IT never rains but it poors for Zimbabwe

The country's maize harvest is estimated to drop by 26% to 1 million tonnes after an estimated 45% of the crop that was planted this season was written off due to drought, the African Development Bank (ADB) has said.

As if that is not all, the Minister of Agriculture, Mechanisation and Irrigation Development Joseph Made yesterday also said Zimbabwe has missed the winter wheat plantindeadline primarily because fertiliser companies refused to release the product after government failed to settle a US$50 million debt streacthing back to several season.

The country's annual maize consumption is 1,8 milllion tonnes, with the Ministry of Agriculture saying it has build up about 400 000 tonnes in maize reserve about 400 000 would have to be imported to make up for the deficit.

"The hectarage of maize written off rose by 117% from the 333 637 hectares recorded in the 2010/2011 to the 2011/2012 levels of 722 557 hectares," said ADB.

Maize production in 2011 was 1,35 million tonnes.

"Zimbabwe’s agriculture sector is currently facing some challenges. The country has experienced severe droughts in some parts of the country and has estimated a deficit of one million tonnes of maize from the 2011/12 summer cropping season, a development which is likely to see the average price of maize increasing as the year progresses," ADB said.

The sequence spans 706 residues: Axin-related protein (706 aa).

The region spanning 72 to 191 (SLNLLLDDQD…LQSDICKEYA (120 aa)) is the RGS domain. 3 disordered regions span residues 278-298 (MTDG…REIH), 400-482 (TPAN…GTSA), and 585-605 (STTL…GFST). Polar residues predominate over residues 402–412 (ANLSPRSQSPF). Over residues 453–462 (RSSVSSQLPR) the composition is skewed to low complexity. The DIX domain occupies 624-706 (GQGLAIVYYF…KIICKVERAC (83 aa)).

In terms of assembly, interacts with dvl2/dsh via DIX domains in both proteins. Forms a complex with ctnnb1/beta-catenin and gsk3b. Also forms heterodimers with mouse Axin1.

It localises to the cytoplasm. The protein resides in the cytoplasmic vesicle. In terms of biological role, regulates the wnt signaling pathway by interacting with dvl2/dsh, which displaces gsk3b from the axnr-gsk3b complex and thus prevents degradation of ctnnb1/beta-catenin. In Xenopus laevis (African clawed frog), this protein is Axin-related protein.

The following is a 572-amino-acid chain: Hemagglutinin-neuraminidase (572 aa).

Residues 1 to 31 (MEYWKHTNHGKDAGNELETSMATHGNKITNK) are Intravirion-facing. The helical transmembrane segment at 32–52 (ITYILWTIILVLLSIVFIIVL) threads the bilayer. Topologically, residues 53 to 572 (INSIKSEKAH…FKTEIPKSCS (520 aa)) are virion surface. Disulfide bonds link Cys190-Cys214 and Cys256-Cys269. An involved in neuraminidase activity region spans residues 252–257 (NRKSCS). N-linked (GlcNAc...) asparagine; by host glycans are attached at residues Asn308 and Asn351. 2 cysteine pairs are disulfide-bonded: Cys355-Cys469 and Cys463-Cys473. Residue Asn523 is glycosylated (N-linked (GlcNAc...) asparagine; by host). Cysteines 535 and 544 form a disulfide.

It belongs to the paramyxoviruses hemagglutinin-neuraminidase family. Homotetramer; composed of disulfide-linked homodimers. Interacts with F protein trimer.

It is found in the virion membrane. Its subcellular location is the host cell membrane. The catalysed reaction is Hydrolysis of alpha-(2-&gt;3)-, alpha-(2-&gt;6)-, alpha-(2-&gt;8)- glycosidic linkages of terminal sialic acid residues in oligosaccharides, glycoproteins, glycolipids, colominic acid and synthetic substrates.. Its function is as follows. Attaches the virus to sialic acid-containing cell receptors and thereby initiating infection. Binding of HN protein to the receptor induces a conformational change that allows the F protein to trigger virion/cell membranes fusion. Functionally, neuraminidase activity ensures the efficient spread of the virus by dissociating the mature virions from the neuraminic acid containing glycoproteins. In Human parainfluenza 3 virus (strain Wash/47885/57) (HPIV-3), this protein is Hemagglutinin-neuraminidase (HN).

Presending the 2012 national budget, Finance minister Tendai Biti did not allocate money for grain imports, probably leaving private companies to do so.

ADB said an estimated 83 882 hectares of sorghum planted this season had been written off with pearl and finger millet having 32 878 hectares and 5 621 ha being written off, respectively.

"The country currently has 5,2 million cattle 500 000 sheep and 3 million goats The beef sector made marginal gains of 2% from 5,1 million, while milk production increased 16%," sad ADB.

Prices for both wheat and maize changed direction several times during the month of March 2012 but closed the month 5% and 6,6% weaker,respectively.

ADB said US wheat and maize export prices lost all or most of the gains registered in early March. Wheat prices were influenced by the winter crop concerns in Europe and the Black Sea region although improved weather boosted prospects for US winter wheat.

Maize prices were initially lifted by tightening US availabilities, rumours of increased buying by China and rising soya-bean values.

"Maize prices could have been subdued by competition from lower grade wheat and barley for feed use, likely slowed down growth in industrial use and forecasted dip in US ethanol production because of stalling domestic and export demand," said ADB.

Prices may also have been affected by global stocks that are projected to increase modestly as a rise in the US more than offsets declines in China and Brazil.

According to Fewsnet latest report, in Southern Africa, adequate supplies of maize and other staple foods from the good 2011 harvests have held maize prices and the prices of other staples relatively stable or seasonally trending upward despite the lean season peaks.

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